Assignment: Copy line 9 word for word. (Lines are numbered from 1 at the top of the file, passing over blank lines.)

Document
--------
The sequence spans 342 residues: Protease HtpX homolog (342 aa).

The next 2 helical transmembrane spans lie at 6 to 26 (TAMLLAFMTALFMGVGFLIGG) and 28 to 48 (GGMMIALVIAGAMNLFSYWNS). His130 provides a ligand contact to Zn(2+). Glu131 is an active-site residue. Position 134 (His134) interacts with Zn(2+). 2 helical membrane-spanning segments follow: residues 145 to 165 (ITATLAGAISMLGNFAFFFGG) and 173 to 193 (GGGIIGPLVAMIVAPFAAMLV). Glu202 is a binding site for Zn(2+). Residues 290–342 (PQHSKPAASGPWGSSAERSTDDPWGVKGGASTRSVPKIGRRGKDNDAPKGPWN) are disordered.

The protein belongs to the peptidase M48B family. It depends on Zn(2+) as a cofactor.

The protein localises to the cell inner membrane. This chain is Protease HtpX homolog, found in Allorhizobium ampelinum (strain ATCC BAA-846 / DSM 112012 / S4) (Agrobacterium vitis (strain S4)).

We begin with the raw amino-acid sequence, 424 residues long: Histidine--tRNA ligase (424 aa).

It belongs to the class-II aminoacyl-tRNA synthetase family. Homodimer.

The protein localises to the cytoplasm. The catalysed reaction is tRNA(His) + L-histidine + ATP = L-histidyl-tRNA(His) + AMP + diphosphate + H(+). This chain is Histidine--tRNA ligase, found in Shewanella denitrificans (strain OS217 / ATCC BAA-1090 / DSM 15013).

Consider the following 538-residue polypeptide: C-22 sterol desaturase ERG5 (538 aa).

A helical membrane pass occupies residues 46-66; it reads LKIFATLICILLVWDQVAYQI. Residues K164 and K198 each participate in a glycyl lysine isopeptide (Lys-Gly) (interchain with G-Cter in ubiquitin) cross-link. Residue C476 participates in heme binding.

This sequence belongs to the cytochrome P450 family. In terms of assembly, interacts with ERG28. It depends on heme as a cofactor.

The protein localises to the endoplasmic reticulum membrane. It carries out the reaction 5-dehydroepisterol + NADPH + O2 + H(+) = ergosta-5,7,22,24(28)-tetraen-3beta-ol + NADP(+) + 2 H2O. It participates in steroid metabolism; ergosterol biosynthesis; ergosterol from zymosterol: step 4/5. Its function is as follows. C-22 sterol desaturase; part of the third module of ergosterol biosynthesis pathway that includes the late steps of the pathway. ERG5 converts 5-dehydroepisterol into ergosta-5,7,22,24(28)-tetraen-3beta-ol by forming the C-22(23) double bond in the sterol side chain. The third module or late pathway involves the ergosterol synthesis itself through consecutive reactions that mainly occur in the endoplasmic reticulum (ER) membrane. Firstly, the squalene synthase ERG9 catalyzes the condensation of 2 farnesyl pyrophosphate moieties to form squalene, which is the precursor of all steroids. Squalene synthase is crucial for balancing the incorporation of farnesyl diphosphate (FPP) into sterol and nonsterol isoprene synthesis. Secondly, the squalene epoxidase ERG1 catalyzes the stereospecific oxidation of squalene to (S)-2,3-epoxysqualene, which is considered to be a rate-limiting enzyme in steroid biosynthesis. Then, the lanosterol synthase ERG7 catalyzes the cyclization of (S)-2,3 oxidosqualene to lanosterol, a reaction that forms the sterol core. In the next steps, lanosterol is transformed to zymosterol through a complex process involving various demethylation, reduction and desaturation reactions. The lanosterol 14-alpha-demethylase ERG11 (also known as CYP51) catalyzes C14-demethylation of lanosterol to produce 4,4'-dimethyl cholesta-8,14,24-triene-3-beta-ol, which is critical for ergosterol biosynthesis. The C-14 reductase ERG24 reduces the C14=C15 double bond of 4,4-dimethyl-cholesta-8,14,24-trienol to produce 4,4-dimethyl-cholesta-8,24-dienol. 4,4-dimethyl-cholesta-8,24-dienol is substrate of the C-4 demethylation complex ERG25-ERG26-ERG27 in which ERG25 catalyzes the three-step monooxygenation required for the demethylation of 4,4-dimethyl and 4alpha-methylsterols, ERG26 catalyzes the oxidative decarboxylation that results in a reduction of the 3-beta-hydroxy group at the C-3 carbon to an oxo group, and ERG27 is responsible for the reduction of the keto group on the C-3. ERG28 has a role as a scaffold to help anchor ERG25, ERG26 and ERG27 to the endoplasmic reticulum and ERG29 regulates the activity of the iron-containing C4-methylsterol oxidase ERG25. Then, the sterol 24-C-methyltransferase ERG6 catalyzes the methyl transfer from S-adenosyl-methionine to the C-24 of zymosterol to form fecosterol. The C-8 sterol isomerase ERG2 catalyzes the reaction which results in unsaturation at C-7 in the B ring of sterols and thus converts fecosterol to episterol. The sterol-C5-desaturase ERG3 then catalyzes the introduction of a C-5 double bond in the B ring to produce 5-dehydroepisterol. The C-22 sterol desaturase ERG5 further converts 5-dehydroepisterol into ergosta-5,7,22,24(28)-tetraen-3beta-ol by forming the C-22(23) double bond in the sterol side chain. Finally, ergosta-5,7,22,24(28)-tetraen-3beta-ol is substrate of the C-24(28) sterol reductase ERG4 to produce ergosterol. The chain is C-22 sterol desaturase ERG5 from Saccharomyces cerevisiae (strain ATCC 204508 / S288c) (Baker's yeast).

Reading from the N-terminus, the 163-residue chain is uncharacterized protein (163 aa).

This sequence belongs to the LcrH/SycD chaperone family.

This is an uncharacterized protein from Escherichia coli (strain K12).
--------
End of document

A helical membrane pass occupies residues 46-66; it reads LKIFATLICILLVWDQVAYQI. Residues K164 and K198 each participate in a glycyl lysine isopeptide (Lys-Gly) (interchain with G-Cter in ubiquitin) cross-link. Residue C476 participates in heme binding.